DotCode: A Real Solution to a Real Problem
AIM Incorporated, the trade association for the AIDC industry, has released the revised International Symbology Standard for DotCode. In their announcement, AIM described DotCode as follows:
“DotCode is a public domain optical data carrier designed to be reliably readable when printed by high-speed inkjet or laser dot technologies. With this standard, real time data like expiration date, lot number or serial number can be applied to products in a machine-readable form at production line speeds.”
If successful, DotCode will solve a very real problem that has dogged some marking and scanning operations. This was perhaps brought most prominently to light when Walmart banned the use of high speed inkjet for the barcode marking of shipping cases. This was an embarrassment and a setback to the manufacturers of high speed ink jet printing systems and numerous installations where customers had invested in such equipment only to find that the barcodes it produced were unreliable. While it may not be possible to retrofit or otherwise upgrade legacy ink jet systems to print legible conventional barcodes at high speed, DotCode may be a workable alternative.
Efforts to improve the barcode quality without seriously slowing down conveyor speeds have been largely unsuccessful, providing an opportunity for an altogether different approach: a new type of barcode that is more tolerance to high conveyor speeds and the vagaries of ink jet technology.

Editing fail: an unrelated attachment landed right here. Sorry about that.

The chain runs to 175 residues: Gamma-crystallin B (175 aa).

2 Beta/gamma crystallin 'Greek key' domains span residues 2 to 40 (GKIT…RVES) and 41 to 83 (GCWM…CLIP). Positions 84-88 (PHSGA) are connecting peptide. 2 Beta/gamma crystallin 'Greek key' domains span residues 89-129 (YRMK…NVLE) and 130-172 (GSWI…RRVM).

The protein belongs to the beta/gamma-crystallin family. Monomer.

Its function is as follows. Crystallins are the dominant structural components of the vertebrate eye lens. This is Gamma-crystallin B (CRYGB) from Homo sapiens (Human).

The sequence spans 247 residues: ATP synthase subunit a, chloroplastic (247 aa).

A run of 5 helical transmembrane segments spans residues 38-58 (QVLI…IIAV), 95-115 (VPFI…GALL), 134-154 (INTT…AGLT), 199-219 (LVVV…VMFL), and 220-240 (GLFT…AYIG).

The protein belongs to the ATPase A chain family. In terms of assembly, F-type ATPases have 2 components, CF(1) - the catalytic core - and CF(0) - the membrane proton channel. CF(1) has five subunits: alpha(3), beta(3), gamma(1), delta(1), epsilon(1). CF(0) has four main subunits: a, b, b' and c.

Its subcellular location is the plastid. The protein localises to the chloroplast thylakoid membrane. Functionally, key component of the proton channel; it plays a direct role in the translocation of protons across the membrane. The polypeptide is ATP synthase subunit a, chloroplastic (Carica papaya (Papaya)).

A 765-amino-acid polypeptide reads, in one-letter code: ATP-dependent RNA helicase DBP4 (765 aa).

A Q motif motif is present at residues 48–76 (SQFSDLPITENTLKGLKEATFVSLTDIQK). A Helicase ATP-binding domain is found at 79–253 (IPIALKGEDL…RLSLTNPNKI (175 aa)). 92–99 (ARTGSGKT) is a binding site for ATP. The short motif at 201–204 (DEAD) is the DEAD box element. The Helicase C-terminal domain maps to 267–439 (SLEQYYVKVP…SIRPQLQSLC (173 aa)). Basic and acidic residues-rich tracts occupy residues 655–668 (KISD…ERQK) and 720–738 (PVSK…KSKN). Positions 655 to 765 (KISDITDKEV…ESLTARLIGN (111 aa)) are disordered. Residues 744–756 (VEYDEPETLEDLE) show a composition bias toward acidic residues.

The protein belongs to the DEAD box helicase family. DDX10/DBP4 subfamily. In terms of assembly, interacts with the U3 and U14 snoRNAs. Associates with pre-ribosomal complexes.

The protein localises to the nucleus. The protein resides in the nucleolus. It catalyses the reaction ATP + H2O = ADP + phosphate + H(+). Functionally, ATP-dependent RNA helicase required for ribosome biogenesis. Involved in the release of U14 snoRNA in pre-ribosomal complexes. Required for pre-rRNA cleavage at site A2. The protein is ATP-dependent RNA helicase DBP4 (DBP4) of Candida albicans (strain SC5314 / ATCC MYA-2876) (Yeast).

The International Symbology Standard for DotCode was initially released for public comment earlier this year. The current release will be the second public review, a summary of which can be viewed here. The updated DotCode document in its entirety can be downloaded here.
Access to the DotCode Revision 4.0 is complimentary, and the deadline for the second public review is September 1, 2017.
For more information contact AIM headquarters as follows:
AIM or Automatic Identification and Mobility Incorporated, was founded in 1972, to be the worldwide trade association and authority in automatic identification, data collection and mobile networking. AIM began as a barcoding organization but has embraced other auto ID technologies such as RFID as they have emerged.
A typical path to an ISO/IEC barcode standard is for it to start in a working group within the AIM organization. Public comment is a component of that review, revision and submittal process.
AIM, Inc. is located in Cranberry, PA.
John helps companies resolve current barcode problems and avoid future barcode problems to stabilize and secure their supply chain and strengthen their trading partner relationships.